Advancement Office restructures

Photo by Jordan Elton. Searle Swedlund, former associate director of alumni relations, had his position eliminated from the Advancement Office during staff restructuring. In January, Eric Johnson will become the new director of alumni relations and the Concordia annual fund and Karen Johnson will become the new assistant director.

Concordia’s Advancement Office has begun to restructure its staff with the elimination of a position, and more changes that will take effect Jan. 1.

With the restructure of the department, the alumni office eliminated the position of Searle Swedlund, the former associate director of alumni relations. Swedlund, a Concordia alumnus, served the college for 14 years.

Swedlund served many roles during his time with Concordia, including Family Weekend, Homecoming, and Habitat for Humanity adviser.

In January, Eric Johnson, a gift planner in the advancement office, will become the new director of alumni relations and the Concordia annual fund. Karen Carlson, the current director of alumni relations, will become the new assistant director.

Concordia’s Vice President of Advancement, Teresa Harland-Ostby, said that these changes are a result of a review being done on the advancement office, which includes the alumni relations department, annual fund and general advancement office.

These changes will specifically help refocus the alumni relations office in hopes of broadening the base of alumni that stay involved with the college. This will help put the college in a good place for the upcoming giving campaign, Harland-Ostby said. The campaign will do many things, including raise money for a new science building, she said.

In order to kick off the campaign, the advancement office needed to restructure how the different departments work together.

“We identified that we needed to have a greater partnership between the annual fund office and alumni relations. The two really need to work hand-in-hand to help one another,” Harland-Ostby said.

Harland-Ostby also said that the specific events that go on in the alumni office, such as Family Weekend and Homecoming, could not be done without the student leadership that takes place. Students, who are future alumni, are an integral part of what they do.

“I think it’s a great way for students to get a sense of what it means to be an alum and what alumni relations is all about,” Harland-Ostby said.

Johnson agreed and said the partnership helps students see the tangible relationship between giving back to the college and the impact it makes on students’ time at Concordia.

“What students see most visibly (from the alumni relations and annual fund) are the brand new buildings, … or the new great dining facility that we helped raise money for,” Johnson said. “Students also see scholarships and that sort of thing, that are visible as a result (of the office’s results and changes).”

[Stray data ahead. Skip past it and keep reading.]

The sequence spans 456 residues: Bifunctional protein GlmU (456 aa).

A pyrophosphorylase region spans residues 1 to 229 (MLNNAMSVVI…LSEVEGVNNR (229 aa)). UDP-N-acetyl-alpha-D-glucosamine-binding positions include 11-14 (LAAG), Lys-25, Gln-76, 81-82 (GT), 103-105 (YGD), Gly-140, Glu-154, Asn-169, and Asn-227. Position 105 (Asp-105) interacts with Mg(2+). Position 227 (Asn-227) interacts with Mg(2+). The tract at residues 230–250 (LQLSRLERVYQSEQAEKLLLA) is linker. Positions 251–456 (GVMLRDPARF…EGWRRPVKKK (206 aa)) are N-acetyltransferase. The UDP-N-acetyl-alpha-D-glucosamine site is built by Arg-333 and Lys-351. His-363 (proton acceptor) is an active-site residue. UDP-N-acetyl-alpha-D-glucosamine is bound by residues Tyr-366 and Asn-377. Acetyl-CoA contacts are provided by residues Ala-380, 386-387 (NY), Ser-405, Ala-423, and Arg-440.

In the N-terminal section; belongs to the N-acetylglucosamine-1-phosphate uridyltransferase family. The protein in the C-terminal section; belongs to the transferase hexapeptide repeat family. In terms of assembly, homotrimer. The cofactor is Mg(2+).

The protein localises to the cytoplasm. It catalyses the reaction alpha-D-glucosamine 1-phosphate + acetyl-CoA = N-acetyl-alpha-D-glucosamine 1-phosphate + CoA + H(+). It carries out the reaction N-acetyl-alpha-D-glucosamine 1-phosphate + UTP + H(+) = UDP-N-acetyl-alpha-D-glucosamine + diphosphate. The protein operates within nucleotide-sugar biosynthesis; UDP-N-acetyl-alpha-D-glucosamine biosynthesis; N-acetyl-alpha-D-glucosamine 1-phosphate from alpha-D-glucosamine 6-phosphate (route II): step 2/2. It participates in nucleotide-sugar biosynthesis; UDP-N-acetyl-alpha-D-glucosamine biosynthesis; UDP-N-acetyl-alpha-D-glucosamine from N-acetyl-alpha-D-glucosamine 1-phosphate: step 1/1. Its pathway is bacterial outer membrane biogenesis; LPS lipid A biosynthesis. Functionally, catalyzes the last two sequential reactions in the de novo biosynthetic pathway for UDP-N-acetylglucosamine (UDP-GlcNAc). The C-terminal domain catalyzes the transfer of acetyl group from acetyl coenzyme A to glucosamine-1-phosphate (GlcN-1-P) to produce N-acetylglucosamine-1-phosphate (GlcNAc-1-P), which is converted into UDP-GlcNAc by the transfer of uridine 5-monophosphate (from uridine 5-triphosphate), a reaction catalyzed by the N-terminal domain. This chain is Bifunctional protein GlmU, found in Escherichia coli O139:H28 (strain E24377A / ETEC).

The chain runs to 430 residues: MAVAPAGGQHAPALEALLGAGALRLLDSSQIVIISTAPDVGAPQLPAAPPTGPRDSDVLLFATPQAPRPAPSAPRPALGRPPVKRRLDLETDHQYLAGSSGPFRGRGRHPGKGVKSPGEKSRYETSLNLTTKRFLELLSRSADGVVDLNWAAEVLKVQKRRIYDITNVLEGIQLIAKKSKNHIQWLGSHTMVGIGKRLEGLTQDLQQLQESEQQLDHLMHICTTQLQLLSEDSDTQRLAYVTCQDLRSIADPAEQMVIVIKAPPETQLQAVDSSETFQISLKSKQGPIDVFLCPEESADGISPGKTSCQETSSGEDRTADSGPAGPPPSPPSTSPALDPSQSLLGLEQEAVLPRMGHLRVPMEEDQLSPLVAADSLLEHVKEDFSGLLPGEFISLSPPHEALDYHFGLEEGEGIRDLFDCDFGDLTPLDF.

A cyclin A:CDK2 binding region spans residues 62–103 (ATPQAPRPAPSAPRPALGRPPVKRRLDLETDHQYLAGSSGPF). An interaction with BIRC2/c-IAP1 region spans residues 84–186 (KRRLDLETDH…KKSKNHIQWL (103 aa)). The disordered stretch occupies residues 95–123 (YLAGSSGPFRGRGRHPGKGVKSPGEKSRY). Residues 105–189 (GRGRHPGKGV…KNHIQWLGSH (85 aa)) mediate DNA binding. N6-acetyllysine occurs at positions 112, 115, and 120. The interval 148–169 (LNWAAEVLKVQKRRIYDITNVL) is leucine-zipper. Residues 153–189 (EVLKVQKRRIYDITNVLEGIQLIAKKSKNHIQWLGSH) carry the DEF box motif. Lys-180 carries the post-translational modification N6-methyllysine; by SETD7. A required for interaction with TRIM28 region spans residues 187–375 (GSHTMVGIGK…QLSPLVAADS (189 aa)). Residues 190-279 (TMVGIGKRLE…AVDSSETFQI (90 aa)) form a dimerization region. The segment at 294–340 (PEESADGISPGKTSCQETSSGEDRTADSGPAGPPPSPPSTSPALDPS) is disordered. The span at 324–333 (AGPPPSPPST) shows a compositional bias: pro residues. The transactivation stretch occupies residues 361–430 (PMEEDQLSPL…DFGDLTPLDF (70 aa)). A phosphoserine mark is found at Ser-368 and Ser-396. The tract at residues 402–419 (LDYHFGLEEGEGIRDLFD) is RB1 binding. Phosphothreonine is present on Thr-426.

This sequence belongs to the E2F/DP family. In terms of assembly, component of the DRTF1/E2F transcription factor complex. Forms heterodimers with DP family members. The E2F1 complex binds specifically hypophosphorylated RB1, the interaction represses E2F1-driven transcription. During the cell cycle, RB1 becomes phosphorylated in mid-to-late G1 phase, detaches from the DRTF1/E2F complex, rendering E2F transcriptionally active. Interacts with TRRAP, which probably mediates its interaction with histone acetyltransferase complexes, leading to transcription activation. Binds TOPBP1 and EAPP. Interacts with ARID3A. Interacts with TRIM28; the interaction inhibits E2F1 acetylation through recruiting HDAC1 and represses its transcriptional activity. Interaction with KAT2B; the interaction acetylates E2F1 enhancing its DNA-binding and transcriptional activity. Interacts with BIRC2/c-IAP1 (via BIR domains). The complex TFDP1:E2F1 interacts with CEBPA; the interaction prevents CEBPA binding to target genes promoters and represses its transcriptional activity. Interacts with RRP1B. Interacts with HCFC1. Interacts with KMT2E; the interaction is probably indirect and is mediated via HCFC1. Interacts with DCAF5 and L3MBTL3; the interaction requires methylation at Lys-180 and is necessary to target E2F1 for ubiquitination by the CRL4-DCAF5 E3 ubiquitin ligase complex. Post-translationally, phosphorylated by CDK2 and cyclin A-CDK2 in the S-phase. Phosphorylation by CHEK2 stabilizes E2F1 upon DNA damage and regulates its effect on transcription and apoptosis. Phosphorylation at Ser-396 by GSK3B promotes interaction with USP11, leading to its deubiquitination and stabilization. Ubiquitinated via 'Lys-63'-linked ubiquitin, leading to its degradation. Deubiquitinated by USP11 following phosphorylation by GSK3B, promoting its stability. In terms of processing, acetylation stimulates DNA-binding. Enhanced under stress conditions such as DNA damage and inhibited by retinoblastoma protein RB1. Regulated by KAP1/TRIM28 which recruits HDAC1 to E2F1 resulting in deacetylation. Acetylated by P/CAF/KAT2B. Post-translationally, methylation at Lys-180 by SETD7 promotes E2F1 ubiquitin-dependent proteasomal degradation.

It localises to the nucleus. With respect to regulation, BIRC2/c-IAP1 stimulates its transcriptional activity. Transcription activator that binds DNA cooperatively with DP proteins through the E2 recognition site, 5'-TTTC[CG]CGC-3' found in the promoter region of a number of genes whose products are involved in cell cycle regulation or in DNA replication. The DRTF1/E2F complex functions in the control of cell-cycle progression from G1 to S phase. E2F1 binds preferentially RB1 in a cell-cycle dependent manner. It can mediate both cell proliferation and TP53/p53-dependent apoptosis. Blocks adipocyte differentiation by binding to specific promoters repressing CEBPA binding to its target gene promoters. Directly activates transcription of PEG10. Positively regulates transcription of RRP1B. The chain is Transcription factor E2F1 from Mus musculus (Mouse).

The alumni relations department will continue to build the Cobber network and make students aware of how they can benefit from it. Johnson said that by maintaining close connections between the college and alumni, one could be connected to a Cobber anywhere around the world.

As for Homecoming planning, Matt Dymoke, the 2013 Homecoming chair, said in an email that although Swedlund may not be at Concordia anymore, “Searle’s personality, dedication, and love for Concordia will never be forgotten.  He made a lasting impression, something that will stay long after he’s gone.”

Swedlund was supposed to be the Homecoming adviser once again, so now Dymoke is waiting to hear who will be his new staff liaison; likely, it will be either Carlson or Johnson.  Dymoke said this specific change impacted him the most and has been difficult as he learns the ropes of his new role as Homecoming chair.

“It is and will continue to be a much different place without him here,” Dymoke wrote. “But from his mentoring and advising, he has equipped us students to take on the tasks ahead, no matter if he’s here over our shoulder or not.”

The Concordia community wished Swedlund farewell on Tuesday at a reception honoring his work.

1 Comment

  1. Concordia likes to “restructure” departments when someone needs to be pushed out, but they don’t want to go the traditional route of severance. Take a look at past “restructuring” and you’ll see how people were intentionally ushered out the door.

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